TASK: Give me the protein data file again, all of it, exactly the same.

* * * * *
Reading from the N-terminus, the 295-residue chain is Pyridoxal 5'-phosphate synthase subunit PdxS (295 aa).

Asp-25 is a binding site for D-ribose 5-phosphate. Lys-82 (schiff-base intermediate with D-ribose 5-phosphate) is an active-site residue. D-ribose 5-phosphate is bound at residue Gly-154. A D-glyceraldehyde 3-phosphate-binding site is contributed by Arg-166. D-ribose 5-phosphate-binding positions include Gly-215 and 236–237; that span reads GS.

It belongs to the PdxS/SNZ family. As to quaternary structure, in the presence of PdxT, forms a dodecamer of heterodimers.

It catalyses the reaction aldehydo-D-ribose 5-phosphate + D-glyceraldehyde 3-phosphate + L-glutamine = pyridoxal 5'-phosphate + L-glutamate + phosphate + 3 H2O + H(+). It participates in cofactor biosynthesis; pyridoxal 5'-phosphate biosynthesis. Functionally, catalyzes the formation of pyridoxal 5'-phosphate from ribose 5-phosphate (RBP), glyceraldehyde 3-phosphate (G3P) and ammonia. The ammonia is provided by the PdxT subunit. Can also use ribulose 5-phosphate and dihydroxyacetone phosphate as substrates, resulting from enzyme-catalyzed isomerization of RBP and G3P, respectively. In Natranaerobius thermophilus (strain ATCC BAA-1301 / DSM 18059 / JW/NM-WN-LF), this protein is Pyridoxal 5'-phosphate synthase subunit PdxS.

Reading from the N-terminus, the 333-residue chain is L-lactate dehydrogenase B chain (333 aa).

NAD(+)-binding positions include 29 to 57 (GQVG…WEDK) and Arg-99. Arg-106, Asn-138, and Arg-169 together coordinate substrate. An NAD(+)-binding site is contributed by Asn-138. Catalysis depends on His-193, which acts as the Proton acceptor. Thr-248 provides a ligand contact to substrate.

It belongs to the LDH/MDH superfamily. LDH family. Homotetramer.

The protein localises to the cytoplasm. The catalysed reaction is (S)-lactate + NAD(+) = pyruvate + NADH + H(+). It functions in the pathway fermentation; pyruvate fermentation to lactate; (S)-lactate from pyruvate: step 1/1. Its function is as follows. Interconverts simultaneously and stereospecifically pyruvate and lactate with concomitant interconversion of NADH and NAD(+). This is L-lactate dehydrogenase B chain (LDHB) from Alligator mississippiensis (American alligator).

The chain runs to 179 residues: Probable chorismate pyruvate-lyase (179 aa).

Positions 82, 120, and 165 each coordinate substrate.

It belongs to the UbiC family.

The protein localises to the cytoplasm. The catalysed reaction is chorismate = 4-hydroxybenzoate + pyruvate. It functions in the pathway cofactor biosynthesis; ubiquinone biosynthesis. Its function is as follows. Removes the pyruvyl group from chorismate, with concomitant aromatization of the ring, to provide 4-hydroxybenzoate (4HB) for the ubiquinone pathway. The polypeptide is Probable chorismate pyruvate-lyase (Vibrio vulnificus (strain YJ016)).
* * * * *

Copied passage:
Reading from the N-terminus, the 295-residue chain is Pyridoxal 5'-phosphate synthase subunit PdxS (295 aa).

Asp-25 is a binding site for D-ribose 5-phosphate. Lys-82 (schiff-base intermediate with D-ribose 5-phosphate) is an active-site residue. D-ribose 5-phosphate is bound at residue Gly-154. A D-glyceraldehyde 3-phosphate-binding site is contributed by Arg-166. D-ribose 5-phosphate-binding positions include Gly-215 and 236–237; that span reads GS.

It belongs to the PdxS/SNZ family. As to quaternary structure, in the presence of PdxT, forms a dodecamer of heterodimers.

It catalyses the reaction aldehydo-D-ribose 5-phosphate + D-glyceraldehyde 3-phosphate + L-glutamine = pyridoxal 5'-phosphate + L-glutamate + phosphate + 3 H2O + H(+). It participates in cofactor biosynthesis; pyridoxal 5'-phosphate biosynthesis. Functionally, catalyzes the formation of pyridoxal 5'-phosphate from ribose 5-phosphate (RBP), glyceraldehyde 3-phosphate (G3P) and ammonia. The ammonia is provided by the PdxT subunit. Can also use ribulose 5-phosphate and dihydroxyacetone phosphate as substrates, resulting from enzyme-catalyzed isomerization of RBP and G3P, respectively. In Natranaerobius thermophilus (strain ATCC BAA-1301 / DSM 18059 / JW/NM-WN-LF), this protein is Pyridoxal 5'-phosphate synthase subunit PdxS.

Reading from the N-terminus, the 333-residue chain is L-lactate dehydrogenase B chain (333 aa).

NAD(+)-binding positions include 29 to 57 (GQVG…WEDK) and Arg-99. Arg-106, Asn-138, and Arg-169 together coordinate substrate. An NAD(+)-binding site is contributed by Asn-138. Catalysis depends on His-193, which acts as the Proton acceptor. Thr-248 provides a ligand contact to substrate.

It belongs to the LDH/MDH superfamily. LDH family. Homotetramer.

The protein localises to the cytoplasm. The catalysed reaction is (S)-lactate + NAD(+) = pyruvate + NADH + H(+). It functions in the pathway fermentation; pyruvate fermentation to lactate; (S)-lactate from pyruvate: step 1/1. Its function is as follows. Interconverts simultaneously and stereospecifically pyruvate and lactate with concomitant interconversion of NADH and NAD(+). This is L-lactate dehydrogenase B chain (LDHB) from Alligator mississippiensis (American alligator).

The chain runs to 179 residues: Probable chorismate pyruvate-lyase (179 aa).

Positions 82, 120, and 165 each coordinate substrate.

It belongs to the UbiC family.

The protein localises to the cytoplasm. The catalysed reaction is chorismate = 4-hydroxybenzoate + pyruvate. It functions in the pathway cofactor biosynthesis; ubiquinone biosynthesis. Its function is as follows. Removes the pyruvyl group from chorismate, with concomitant aromatization of the ring, to provide 4-hydroxybenzoate (4HB) for the ubiquinone pathway. The polypeptide is Probable chorismate pyruvate-lyase (Vibrio vulnificus (strain YJ016)).